So I thought about it, about the things everyone was bothered about, and tried to incorporate all of those things into the story. They wanted a story about boys who really loved each other (some cracks were beginning to show in the relationships of the real-life boys), and who really loved the heroine, and they wanted a heroine who looked “normal”, who wasn’t a gorgeous, glamorous model, but wasn’t an idiot, just a means to an end for the boys. And they wanted a band who would never, ever, go on hiatus!
And Living in the Shallows was born.
What was your favorite part to write?
I’m a sucker for dialogue. I loved trying on the voices of the different characters, especially the boys. I’m a girl, and an older one at that :o)—it was so fun to try to talk like a Welshman with a temper, or an angelic boy from Scotland. I was so happy when I realized one day their voices had become so distinct that I no longer had to put name tags on everything they said.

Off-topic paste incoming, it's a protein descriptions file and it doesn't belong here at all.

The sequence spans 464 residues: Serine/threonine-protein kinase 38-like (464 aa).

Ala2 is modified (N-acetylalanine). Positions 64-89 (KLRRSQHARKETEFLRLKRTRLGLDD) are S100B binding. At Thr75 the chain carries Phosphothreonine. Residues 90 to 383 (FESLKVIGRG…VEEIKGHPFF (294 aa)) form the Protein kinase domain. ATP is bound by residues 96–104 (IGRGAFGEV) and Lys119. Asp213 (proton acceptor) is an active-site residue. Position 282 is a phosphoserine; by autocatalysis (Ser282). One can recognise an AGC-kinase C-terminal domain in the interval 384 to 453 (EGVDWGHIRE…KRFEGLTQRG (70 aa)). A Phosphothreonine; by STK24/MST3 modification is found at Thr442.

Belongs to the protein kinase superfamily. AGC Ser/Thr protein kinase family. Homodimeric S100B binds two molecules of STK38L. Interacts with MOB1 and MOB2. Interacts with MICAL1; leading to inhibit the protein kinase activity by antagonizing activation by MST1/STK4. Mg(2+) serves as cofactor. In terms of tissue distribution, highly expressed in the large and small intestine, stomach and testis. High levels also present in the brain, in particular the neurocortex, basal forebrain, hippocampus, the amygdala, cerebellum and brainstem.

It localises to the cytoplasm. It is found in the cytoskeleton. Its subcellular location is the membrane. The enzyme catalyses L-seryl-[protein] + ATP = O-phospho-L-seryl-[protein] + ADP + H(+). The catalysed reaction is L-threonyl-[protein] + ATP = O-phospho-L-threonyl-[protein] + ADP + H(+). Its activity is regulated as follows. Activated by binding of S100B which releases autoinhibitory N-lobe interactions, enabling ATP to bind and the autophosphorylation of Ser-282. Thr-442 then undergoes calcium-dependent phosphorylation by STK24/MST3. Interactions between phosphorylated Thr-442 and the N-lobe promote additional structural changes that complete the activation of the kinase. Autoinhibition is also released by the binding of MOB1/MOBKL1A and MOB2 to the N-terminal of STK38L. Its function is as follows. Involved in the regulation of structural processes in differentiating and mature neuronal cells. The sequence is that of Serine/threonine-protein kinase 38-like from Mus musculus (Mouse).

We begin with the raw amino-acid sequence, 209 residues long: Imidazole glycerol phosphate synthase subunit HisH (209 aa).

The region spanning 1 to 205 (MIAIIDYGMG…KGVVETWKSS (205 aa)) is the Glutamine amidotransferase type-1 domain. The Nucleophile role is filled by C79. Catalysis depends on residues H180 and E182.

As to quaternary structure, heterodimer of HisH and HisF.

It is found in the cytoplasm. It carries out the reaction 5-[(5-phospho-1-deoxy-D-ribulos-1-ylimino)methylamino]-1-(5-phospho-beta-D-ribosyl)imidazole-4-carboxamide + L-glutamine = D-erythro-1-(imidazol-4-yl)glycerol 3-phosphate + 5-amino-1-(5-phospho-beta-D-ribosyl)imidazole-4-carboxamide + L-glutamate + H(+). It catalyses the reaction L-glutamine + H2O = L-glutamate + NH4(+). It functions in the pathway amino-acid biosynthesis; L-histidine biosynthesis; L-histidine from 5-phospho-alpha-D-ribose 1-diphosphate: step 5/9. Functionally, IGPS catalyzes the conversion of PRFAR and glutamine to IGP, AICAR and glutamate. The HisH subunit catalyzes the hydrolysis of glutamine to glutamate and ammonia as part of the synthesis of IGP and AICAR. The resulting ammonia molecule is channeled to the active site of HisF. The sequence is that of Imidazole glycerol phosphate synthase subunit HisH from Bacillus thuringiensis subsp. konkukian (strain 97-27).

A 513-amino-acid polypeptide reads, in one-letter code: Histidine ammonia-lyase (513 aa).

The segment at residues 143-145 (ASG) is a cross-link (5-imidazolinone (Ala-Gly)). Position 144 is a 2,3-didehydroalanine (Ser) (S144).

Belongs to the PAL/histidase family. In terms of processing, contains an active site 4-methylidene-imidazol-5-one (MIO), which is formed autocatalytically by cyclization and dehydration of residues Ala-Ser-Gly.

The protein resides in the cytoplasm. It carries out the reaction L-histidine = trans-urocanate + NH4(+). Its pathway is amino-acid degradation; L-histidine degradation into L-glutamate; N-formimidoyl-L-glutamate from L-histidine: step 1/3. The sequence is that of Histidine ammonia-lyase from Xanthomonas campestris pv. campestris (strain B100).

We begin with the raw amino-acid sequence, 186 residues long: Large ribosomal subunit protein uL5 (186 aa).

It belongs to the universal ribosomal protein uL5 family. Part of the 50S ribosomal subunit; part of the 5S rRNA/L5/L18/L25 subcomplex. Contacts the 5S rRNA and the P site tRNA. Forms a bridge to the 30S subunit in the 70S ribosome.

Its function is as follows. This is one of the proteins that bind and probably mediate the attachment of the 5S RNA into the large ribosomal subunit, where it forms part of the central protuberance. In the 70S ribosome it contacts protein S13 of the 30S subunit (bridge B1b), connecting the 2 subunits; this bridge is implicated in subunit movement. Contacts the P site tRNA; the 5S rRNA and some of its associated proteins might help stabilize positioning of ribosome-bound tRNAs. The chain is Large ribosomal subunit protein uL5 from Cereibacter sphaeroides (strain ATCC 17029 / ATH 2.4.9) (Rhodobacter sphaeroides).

And showing things through dialogue makes for better reading, I think. It’s much easier to say that a character is kind, or smart, or whatever, but showing it through speech is more interesting.
What was the hardest part to write?
The romantic scenes got tricky after a while lol! I chose to write these (SEVEN) books in the first person, from inside Birdie’s head, and it became difficult to keep things fresh and interesting. I hope I succeeded.
And some not so nice things happen in the later books. Those scenes were really hard to write. I finally ended up doing them as flashbacks, because I couldn’t do it any other way. By doing it this way I was able to pick and choose which parts to write about.